Posted at 20-Oct-2020

Making Online Monitoring part of your maintenance strategy Part 2: Bringing it all together

Paul Skade
By Thomas Boswell
Condition Monitoring Engineer at ERIKS UK & Ireland

Tom has been with ERIKS just over 12 years, starting out his career as an apprentice.

Since joining ERIKS Tom has built up a wealth of knowledge which he u...

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In the previous issue of Know+How, we looked at how making Online Monitoring part of your maintenance strategy can deliver a range of benefits. These include reduced maintenance costs, increased uptime and efficiency, and optimised productivity. Here, we consider the importance of gaining an holistic view of your assets, to help you make a comprehensive and effective response to maintenance and repair issues.

 

The previous article described Predictive Maintenance in terms of monitoring variables in a car. Firstly you would use sensors to monitor, for example, oil pressure, oil temperature and fuel level. Then you would use this information to predict and inform necessary actions such as an oil change, or refuelling.

The more variables you can monitor, the more comprehensive and in-depth will be the picture you create of the car’s performance, and the more accurate your maintenance predictions will be.

 

However, there are problems when you try to translate this scenario into a factory-floor setting, involving production or process assets. That’s because, unlike a car, factories are not generally built as a whole from scratch. So a single production operation may involve, for example, half a dozen pumps, from three or four different OEMs. Which in turn may mean three or four different reporting methods, with as many different data sets, and each stored in a different place.

It’s hard enough to keep track of it all, let alone bring it all together to produce a single meaningful and actionable result.

Predicting: the future

Though there’s still a long way to go from the current situation to the ideal scenario, the future of Predictive Maintenance is easy to see.

A single reading from an individual sensor, considered in isolation, can only ever be an indicator. Currently, the amount of monitoring and the depth and breadth of the data it provides gives only a ‘two-dimensional, black and white’ image. And even this is blurred, with some parts of the picture missing completely.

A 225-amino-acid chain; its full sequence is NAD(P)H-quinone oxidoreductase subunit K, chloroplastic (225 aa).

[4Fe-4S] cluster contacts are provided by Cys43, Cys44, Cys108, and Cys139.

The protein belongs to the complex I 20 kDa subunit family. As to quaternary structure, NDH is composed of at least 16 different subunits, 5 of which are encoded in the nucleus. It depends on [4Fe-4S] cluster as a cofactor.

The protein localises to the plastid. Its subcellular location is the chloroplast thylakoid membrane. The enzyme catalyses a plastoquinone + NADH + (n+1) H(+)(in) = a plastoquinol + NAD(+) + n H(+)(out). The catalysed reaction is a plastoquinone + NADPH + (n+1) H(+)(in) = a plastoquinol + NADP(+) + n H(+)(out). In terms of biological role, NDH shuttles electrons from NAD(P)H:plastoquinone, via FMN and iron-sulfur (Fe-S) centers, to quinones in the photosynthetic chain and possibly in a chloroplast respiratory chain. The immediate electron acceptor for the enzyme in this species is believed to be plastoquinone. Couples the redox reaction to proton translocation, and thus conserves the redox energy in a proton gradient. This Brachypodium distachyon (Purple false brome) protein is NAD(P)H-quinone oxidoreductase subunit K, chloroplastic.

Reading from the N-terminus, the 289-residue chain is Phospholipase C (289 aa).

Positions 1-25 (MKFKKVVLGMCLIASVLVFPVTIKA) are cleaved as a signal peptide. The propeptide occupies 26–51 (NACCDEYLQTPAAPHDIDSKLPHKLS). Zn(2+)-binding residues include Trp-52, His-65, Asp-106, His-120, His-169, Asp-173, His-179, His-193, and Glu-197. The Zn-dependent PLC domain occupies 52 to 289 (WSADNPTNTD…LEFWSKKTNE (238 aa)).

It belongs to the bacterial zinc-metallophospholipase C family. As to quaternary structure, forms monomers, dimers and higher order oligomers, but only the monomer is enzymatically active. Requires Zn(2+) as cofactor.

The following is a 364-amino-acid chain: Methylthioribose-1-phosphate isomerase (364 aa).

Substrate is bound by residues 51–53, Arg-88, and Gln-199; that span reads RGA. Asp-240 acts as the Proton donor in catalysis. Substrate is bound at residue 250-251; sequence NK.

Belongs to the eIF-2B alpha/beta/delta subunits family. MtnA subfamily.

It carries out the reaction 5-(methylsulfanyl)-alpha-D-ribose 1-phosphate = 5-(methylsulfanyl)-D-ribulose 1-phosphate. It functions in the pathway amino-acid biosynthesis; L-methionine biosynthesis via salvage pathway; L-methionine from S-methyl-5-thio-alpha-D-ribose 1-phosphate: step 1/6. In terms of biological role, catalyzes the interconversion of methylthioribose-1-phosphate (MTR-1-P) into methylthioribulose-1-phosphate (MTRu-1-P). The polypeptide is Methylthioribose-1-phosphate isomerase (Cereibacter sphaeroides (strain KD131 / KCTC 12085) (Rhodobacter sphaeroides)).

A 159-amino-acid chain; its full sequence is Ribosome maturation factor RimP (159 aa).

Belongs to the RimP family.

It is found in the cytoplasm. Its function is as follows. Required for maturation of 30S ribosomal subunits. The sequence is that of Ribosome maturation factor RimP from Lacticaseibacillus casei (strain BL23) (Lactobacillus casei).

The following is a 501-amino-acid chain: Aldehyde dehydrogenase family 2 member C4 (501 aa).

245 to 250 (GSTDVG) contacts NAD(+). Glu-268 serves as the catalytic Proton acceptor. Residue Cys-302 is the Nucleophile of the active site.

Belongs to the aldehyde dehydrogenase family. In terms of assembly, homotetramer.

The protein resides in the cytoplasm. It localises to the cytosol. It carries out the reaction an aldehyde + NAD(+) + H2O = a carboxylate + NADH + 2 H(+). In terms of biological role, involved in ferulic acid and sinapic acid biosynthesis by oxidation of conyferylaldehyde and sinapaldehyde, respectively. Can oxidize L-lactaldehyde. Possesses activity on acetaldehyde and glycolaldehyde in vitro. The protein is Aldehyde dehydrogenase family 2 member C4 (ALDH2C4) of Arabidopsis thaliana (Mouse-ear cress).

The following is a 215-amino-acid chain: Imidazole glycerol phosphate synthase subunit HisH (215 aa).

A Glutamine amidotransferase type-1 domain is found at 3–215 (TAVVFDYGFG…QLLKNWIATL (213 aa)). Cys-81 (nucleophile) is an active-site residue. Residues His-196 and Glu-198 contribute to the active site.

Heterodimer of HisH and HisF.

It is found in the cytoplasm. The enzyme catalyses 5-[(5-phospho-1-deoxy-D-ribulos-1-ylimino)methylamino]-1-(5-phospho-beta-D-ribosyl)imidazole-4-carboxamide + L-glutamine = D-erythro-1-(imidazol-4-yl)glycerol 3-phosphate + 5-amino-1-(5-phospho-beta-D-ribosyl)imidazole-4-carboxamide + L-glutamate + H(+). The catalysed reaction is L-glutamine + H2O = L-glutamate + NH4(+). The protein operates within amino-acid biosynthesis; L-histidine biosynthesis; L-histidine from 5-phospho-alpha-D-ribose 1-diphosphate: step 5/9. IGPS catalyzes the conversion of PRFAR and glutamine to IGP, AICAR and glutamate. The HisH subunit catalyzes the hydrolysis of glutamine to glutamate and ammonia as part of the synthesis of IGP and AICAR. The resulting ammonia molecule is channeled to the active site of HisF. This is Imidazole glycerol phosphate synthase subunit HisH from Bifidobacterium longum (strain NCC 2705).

But a combination of readings from a range of sensors, considered as a whole, provides a true picture of what is happening not just to one component, but to the entire asset or across the complete process.

So in the factory of the future, everything that can be monitored will be monitored. Every variable that can be measured, will be measured. But perhaps more importantly, all the measurements gathered will then be collated into one database, where they can be cross-referenced with each other to create a complete ‘three-dimensional, full-colour’ image of each and every asset and its performance.

 

While this perfect Predictive Maintenance methodology is easy to imagine, it is much harder to achieve. When it is achieved – providing a comprehensive and fully-rounded image – it almost certainly won’t be by an OEM.

Widescreen focus

By definition, OEMs are focused on their own original equipment and its performance. Monitoring and understanding how another manufacturer’s assets are performing is of no interest to them.

Yet in many manufacturing and production processes, the performance, efficiency and maintenance of one asset can have a direct or indirect effect on another. So to return to the car analogy, changing the oil will not help you complete a journey if you have not also noticed that the fuel tank is almost empty. 

The ideal output from monitoring, data gathering and analysis will tell you whether and when you need to make an intervention, or by what date you need to undertake maintenance. It will also advise you of the cost of repair compared with the cost of replacement. And it will tell you where any necessary parts are stored – or their lead time to produce – and how soon they can be on site. You then have all the information you need to make a fully-informed decision on your next steps.

As a broad-base supplier partner, ERIKS has a wide focus across all production and process assets: their status, condition, maintenance, repair and operation.

 

We are equally experienced in monitoring all the key indicators of an asset’s condition: vibration, temperature and acoustic emissions. We understand failure modes across a huge range of assets and key components: from motors and inverters to drives, couplings and gearboxes. And from valves, actuators and pumps to bearings, hydraulics, pneumatics and lubrication and filtration systems.

In addition, once the data has been reviewed, ERIKS has the expertise and resources to offer a solution-neutral analysis of the next steps required.

So while a 100% holistic view of assets – the ultimate goal for totally effective Predictive Maintenance – is still some time away, ERIKS’ all-round know-how is already bringing it closer.

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